Now, Isaiah’s testimony to the character of the masses has strong collateral support from respectable Gentile authority. Plato lived into the administration of Eubulus, when Athens was at the peak of its jazz-and-paper era, and he speaks of the Athenian masses with all Isaiah’s fervency, even comparing them to a herd of ravenous wild beasts. Curiously, too, he applies Isaiah’s own word remnant to the worthier portion of Athenian society; “there is but a very small remnant,” he says, of those who possess a saving force of intellect and force of character – too small, preciously as to Judea, to be of any avail against the ignorant and vicious preponderance of the masses.

Still more quote:  “The picture which Isaiah presents of the Judean masses is most unfavorable. In his view, the mass-man – be he high or be he lowly, rich or poor, prince or pauper – gets off very badly. He appears as not only weak-minded and weak-willed, but as by consequence knavish, arrogant, grasping, dissipated, unprincipled, unscrupulous. The mass-woman also gets off badly, as sharing all the mass-man’s untoward qualities, and contributing a few of her own in the way of vanity and laziness, extravagance and foible. The list of luxury-products that she patronized is interesting;  … in another place, Isaiah even recalls the affectations that we used to know by the name “flapper gait” and the “debutante slouch.” It may be fair to discount Isaiah’s vivacity a little for prophetic fervour; after all, since his real job was not to convert the masses but to brace and reassure the Remnant, he probably felt that he might lay it on indiscriminately and as thick as he liked – in fact, that he was expected to do so. But even so, the Judean mass-man must have been a most objectionable individual, and the mass-woman utterly odious.”

Not a pleasant picture at all … hmmmm.

On the other hand :“Begin the morning by saying to thyself, I shall meet with the busy-body, the ungrateful, arrogant, deceitful, envious, unsocial. All these things happen to them by reason of their ignorance of what is good and evil. But I who have seen the nature of the good that it is beautiful, and of the bad that it is ugly, and the nature of him who does wrong, that it is akin to me, not only of the same blood or seed, but that it participates in the same intelligence and the same portion of the divinity, I can neither be injured by any of them, for no one can fix on me what is ugly, nor can I be angry with my kinsman, nor hate him, For we are made for co-operation, like feet, like hands, like eyelids, like the rows of the upper and lower teeth. To act against one another then is contrary to nature; and it is acting against one another to be vexed and to turn away.”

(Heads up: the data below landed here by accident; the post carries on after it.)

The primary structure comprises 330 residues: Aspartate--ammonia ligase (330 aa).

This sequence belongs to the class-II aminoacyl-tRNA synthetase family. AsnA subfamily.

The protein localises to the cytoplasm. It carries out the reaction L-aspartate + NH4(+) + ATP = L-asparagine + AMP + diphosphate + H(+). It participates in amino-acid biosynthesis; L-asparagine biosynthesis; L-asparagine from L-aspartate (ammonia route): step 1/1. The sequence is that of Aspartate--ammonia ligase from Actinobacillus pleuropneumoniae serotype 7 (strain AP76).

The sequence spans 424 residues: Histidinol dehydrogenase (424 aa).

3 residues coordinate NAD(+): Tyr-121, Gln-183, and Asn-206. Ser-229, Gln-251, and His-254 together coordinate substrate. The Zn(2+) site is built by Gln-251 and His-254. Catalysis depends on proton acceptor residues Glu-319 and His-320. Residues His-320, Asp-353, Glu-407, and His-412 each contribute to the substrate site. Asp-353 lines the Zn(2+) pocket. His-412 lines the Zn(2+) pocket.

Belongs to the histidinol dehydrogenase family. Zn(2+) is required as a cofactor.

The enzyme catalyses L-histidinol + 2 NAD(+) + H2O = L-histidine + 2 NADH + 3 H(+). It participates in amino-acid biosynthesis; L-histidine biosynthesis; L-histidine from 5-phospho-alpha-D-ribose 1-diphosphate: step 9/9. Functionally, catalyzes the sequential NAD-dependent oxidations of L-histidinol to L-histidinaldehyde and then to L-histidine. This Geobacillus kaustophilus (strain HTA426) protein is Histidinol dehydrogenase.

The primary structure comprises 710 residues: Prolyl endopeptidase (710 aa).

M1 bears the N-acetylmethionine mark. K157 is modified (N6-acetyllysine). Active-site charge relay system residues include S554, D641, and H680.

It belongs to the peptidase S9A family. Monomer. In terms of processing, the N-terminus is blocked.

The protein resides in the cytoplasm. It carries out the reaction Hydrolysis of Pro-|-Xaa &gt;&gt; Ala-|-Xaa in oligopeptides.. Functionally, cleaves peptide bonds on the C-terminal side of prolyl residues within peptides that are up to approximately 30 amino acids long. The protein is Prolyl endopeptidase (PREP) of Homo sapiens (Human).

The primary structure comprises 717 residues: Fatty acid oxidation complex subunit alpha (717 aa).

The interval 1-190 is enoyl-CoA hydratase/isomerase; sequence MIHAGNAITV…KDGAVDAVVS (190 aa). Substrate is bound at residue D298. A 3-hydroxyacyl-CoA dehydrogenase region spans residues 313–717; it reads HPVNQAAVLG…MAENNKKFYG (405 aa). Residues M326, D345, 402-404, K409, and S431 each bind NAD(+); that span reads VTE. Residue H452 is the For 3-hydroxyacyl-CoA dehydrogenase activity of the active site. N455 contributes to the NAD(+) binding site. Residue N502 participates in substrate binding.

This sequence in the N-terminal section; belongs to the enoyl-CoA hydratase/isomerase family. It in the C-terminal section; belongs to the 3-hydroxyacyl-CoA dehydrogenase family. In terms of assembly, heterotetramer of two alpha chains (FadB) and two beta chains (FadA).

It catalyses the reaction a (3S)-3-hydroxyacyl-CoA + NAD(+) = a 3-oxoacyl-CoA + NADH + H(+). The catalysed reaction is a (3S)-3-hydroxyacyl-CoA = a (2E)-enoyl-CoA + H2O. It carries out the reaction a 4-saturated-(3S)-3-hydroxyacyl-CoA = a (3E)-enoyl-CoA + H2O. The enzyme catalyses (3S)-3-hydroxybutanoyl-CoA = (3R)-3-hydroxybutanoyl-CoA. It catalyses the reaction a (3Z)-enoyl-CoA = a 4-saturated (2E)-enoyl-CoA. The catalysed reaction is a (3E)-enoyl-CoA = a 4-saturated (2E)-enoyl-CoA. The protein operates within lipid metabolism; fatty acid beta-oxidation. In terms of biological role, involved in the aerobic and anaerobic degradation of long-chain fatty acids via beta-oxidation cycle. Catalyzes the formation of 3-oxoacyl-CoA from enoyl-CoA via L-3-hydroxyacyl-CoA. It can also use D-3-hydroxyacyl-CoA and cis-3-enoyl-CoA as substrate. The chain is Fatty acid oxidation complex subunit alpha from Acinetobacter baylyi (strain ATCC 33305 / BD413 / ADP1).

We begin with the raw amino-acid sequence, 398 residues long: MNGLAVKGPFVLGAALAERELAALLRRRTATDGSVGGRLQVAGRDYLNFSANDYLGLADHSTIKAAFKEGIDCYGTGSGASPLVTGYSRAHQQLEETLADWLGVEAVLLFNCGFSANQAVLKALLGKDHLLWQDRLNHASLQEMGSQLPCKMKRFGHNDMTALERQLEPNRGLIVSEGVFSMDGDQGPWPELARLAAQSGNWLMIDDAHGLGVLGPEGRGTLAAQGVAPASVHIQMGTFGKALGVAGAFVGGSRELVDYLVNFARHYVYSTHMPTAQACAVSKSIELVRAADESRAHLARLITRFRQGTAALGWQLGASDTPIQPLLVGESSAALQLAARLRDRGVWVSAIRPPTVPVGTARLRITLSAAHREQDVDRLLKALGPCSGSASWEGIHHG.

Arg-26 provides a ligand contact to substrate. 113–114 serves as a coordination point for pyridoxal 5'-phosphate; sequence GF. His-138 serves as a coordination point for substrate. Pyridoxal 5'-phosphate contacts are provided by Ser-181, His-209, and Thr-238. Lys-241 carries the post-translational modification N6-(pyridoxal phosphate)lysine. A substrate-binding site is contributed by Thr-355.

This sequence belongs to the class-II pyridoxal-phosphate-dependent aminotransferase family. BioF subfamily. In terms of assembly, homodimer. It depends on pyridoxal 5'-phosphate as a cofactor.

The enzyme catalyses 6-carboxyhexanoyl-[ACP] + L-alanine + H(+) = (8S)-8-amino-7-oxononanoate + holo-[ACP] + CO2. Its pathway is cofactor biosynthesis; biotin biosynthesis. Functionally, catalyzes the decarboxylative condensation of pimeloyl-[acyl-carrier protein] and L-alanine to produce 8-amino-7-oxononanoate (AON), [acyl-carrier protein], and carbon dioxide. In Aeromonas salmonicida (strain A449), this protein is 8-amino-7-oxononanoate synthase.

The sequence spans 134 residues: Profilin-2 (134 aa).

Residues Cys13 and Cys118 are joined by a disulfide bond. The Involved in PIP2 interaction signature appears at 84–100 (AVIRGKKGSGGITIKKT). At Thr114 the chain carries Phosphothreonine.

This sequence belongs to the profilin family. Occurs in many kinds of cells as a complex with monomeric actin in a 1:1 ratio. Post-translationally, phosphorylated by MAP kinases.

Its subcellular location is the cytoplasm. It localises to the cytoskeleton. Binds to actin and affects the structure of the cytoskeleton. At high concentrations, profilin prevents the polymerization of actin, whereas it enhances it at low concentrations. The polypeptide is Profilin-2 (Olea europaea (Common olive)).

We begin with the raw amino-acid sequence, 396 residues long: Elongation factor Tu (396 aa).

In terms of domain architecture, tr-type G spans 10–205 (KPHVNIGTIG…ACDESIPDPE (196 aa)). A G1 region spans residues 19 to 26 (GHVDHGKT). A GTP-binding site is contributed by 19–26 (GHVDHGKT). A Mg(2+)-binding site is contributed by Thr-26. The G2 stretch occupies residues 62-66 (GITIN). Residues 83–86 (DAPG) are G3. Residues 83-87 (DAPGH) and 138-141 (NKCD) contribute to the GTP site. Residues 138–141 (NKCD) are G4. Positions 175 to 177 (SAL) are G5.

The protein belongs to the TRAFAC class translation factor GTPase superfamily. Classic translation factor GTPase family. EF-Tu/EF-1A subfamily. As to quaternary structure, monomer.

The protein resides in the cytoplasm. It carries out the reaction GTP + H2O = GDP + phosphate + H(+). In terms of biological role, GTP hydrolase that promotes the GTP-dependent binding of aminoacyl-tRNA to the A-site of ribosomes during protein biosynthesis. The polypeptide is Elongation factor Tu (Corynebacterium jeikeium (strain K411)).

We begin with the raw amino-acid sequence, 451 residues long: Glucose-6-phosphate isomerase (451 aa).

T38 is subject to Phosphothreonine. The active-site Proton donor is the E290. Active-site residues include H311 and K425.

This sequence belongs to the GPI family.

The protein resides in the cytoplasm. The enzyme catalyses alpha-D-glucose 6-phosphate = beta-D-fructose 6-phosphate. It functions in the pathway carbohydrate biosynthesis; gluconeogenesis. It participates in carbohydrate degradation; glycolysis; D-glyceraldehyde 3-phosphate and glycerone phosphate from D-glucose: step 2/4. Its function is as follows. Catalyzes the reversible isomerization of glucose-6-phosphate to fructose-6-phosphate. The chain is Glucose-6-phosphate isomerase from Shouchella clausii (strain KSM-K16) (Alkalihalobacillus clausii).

Marcus Aurelius, Meditations, Book Two.


No man is an island, entire of itself. Our lives are involved with one another, through innumerable interactions they are linked together. No one lives alone. No one sins alone. No one is saved alone. The lives of others continually spill over into mine in what I think, say, do , achieve. And conversely my life spills over into that of others: for better or for worse.So my prayer for another is not something extraneous to that person, something external, not even after death.  In the interconnectedness of Being, my gratitude to the other – my prayer for him – can play a certain part in his purification”

Pope Benedict XVI “Spe Salvi” 

I wonder (figuratively speaking of course) which attitude evolves into a better, more positive, more loving society, a culture of positive rather than negative lenses.  Tell one person that you love him or her.




Disclaimer for the nit pickers: we take pride in being incomplete, incorrect, inconsistent, and unfair. We do all of them deliberately

Pen as Sword - Social Commentary

Why so Angry and Cynical …

Look into the mirror and turn your eyes back upon yourself, and see that you do not judge the doings and sayings of others. In judging others you expend effort for nothing, often are mistaken, and easily offend. But in judging and looking into yourself you work with good results.

We often judge things, actions and speech according to our own biases and beliefs, our heart’s preferences and desires. In this we very easily loose site of true vision and judgement due to private affections and personal preferences.

There is probably a post about psychological projection and transference in there somewhere but it has not risen to the surface yet.